The aim of this activity is to help you see the details of a clear and audience-friendly introduction to a presentation. This introductory structure applies Plain Language concepts we’ve worked with so far.
In our writing workshop this week, you’ll be creating introductory slides similar in structure. We’ll expand these introductory slides into a full slide set in Week 6, based on the blueprint/outline slide you create this week.
Please see your course calendar for activity due dates. Please see the rubric for this assignment for specific criteria for success with this activity.
Here are four steps that you may find useful in completing this activity:
Step 1: View one of the PowerPoint slide set introductions below using the Slide Show tab; choose to view the slide set “From Beginning.” You’ll see the slides as an audience would, possibly with Animations that make individual bullet points “Appear” individually on the screen.
Cleaning Your Computer, Introduction to first moving blueprint
Responsible Gambling Introduction to 1st moving blueprint
Cleaning up Windows 8, Introduction to 1st moving blueprint
Convert Your TV to Bluetooth or Wireless, Introduction to 1st moving blueprint
Step 2: View the same slide set again, using the View tab and choosing “Normal.” You’ll see the slide set down the left side of your screen and the speaker’s notes beneath some slides.
Please read the speaker’s notes as you look at each slide. These notes may help you understand the designer’s intentions. These notes indicate the speaker’s oral delivery for each bullet point on the slide.
Step 3: By Wednesday, critique each slide in one sample introductory slide set, using questions “1.” and “2.” below. (Please ignore the opening opaque slide.)
Type your critique of each slide, with the labels 1. and 2., into the Notes space beneath the respective slide. As always, use paragraphing to reveal slight shifts in subtopic. Support your opinions with reasoning or with criteria in the table below.
1. What specific advice from the table below has the PPT designer applied? Quote specific criteria as needed to support your claims.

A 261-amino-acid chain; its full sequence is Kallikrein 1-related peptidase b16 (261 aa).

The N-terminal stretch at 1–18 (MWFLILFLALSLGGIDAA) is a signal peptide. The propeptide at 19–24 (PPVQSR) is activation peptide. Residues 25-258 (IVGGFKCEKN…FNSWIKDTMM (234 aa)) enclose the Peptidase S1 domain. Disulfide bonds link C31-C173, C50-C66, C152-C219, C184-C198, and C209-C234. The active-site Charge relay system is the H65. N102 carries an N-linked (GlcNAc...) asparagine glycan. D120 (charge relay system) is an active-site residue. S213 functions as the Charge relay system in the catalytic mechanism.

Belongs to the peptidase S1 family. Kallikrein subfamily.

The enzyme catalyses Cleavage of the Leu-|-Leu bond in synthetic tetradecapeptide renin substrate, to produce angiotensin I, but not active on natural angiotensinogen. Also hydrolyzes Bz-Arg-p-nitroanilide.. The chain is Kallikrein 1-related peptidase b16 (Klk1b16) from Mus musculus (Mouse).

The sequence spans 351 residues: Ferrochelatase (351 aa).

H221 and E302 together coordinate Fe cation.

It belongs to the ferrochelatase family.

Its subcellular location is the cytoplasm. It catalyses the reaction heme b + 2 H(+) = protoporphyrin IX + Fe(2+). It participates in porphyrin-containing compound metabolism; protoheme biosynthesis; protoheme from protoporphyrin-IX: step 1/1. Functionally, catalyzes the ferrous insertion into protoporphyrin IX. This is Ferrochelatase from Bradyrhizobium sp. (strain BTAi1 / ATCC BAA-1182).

2. What are your specific suggestions to the designer, based on your personal taste and experience? Take care to include reasons for your suggestions.
Here is an anonymous sample critique, used with written permission, from a past class.
Here’s the table of criteria that you’ll need in order to complete part 1 of your critique:
Design A: Slide 1
Include the basic information your audience needs to see before you begin to speak:
the title of your talk
a relevant visual that expresses your general topic and approach to it
your name in at least 30-point type
your credentials for speaking on this particular topic
Imitate the simplicity and clarity of the sample slides, above, that you have just critiqued.
Provide a brief informal explanation of your term (if it’s not “common knowledge”).
Imitate the brevity and the ample use of white space you saw in the sample slides, above, that you have just critiqued. To apply the design “Rule of Thirds,” place your content closer to your slide title than to the bottom of the slide, that is, out of the “dead center” of the slide, vertically.
Beginning on this slide, and continuing throughout, use a consistent type size (32 points or larger) for your slide titles. Consistently use 32-point type for your body text.
Purpose OR bottom line slide
State your purpose as a presenter (not the purpose of your term!). For example, your purpose could be “To acquaint a lay audience with the term Windows Registry as it operates in investigations of computer crime.”
Consider adding to the speaker’s Notes space below this slide, for oral delivery, a statement about how the talk will benefit the audience.
Imitate the concise approach of the sample slides, above, that you have just critiqued. Place your phrase closer to the title of the slide than to the bottom.
Please do not present your purpose as a list.
Use a Bottom Line slide, instead of a Purpose slide, only when your primary purpose is to persuade (rather than to inform).
Slides 4 & 5
Blueprint slide & first moving blueprint slide
List the parts of your presentation in parallel grammatical structures, as you did in your illustrated, business-style report in Weeks 2 and 3.
Create a slide design that is related to your design for body (or content) slides but that is distinctly different. Your audience needs to immediately recognize your blueprint slides as the organizers of your talk rather than as new content.
Limit your blueprint to two to five more-or-less equal parts.
Imitate the concise language you saw in the sample slide sets listed above. Place your blueprint list closer to the title of the slide than to the bottom.
On your first “moving” blueprint, announce your first section of your talk with a check mark, a special bullet style, a bold color, or some other means.
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